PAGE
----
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Old 01-11-2009, 12:51 AM
 
Location: Pittsburgh, PA
212 posts, read 637,914 times
Reputation: 130

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I think it is entertaining that Californian's don't take much notice of an earthquake, yet when the weather gets under 65 degrees people will bring out the parkas and gloves to keep warm. Just an observation.
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Old 01-11-2009, 07:58 AM
 
Location: Las Flores, Orange County, CA
26,338 posts, read 93,407,924 times
Reputation: 17827
Quote:
Originally Posted by mamh View Post
A NY thunderstorm is far scarrier than and earth quake..

I remember all the big ones
Is "remember all the big ones" the same as "experienced first hand the big ones"? If so, you and I have a much different reactions to earthquakes.

I experienced Sylmar 1971 (lived in Canoga Park age 9) and Northridge 1994 (lived in Moorpark). I also lived on the Palmer Divide in Colorado, one of the most thunderstorm and lightning strike prone places in the US. Thunderstorms (which someone always has warning of) are nothing compared to the core fright an earthquake produces when you awaken from a deep sleep as your house is rolling and jolting in complete noisy darkness. All things that we assume as under control and stable (like the ground) are not giving us secure feedback.

I have vivid memories of these things. It is scary as hell.
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Old 01-11-2009, 08:34 AM
 
290 posts, read 634,253 times
Reputation: 415
Quote:
Originally Posted by Fontucky View Post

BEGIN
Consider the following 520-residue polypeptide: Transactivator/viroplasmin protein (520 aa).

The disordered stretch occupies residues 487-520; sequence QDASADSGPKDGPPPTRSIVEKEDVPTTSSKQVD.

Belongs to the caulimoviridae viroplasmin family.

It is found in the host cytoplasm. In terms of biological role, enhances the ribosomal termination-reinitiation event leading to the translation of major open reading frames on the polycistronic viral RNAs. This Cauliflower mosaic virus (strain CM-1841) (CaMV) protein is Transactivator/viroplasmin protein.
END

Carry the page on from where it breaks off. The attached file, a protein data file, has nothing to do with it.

Ain't that the truth. Even when I do feel a 4.5, I barely acknowledge its existence. My dog didn't even stir for this one.
http://i164.photobucket.com/albums/u16/gregg1971/animated%20gifs/animated%20pictures/quake.gif (broken link)
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Old 01-11-2009, 08:44 AM
 
Location: Declezville, CA
16,806 posts, read 39,752,846 times
Reputation: 17678
Quote:
Originally Posted by mamh View Post
A NY thunderstorm is far scarrier than and earth quake..
I've never had a thunderstorm toss me around like a rag doll, then throw me off a platform to the asphalt 12 feet below, where a toolbox was waiting to painfully break my fall. (Northridge, 1994)
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Old 01-11-2009, 08:45 AM
 
Location: Las Flores, Orange County, CA
26,338 posts, read 93,407,924 times
Reputation: 17827
Quote:
Originally Posted by Fontucky View Post
I've never had a thunderstorm toss me around like a rag doll, then throw me off a platform to the asphalt 12 feet below, where a toolbox was waiting to painfully break my fall. (Northridge, 1994)
You were on a platform at 431AM?
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Old 01-11-2009, 09:19 AM
 
Location: Declezville, CA
16,806 posts, read 39,752,846 times
Reputation: 17678
People do work graveyard shift. Hence the tool box.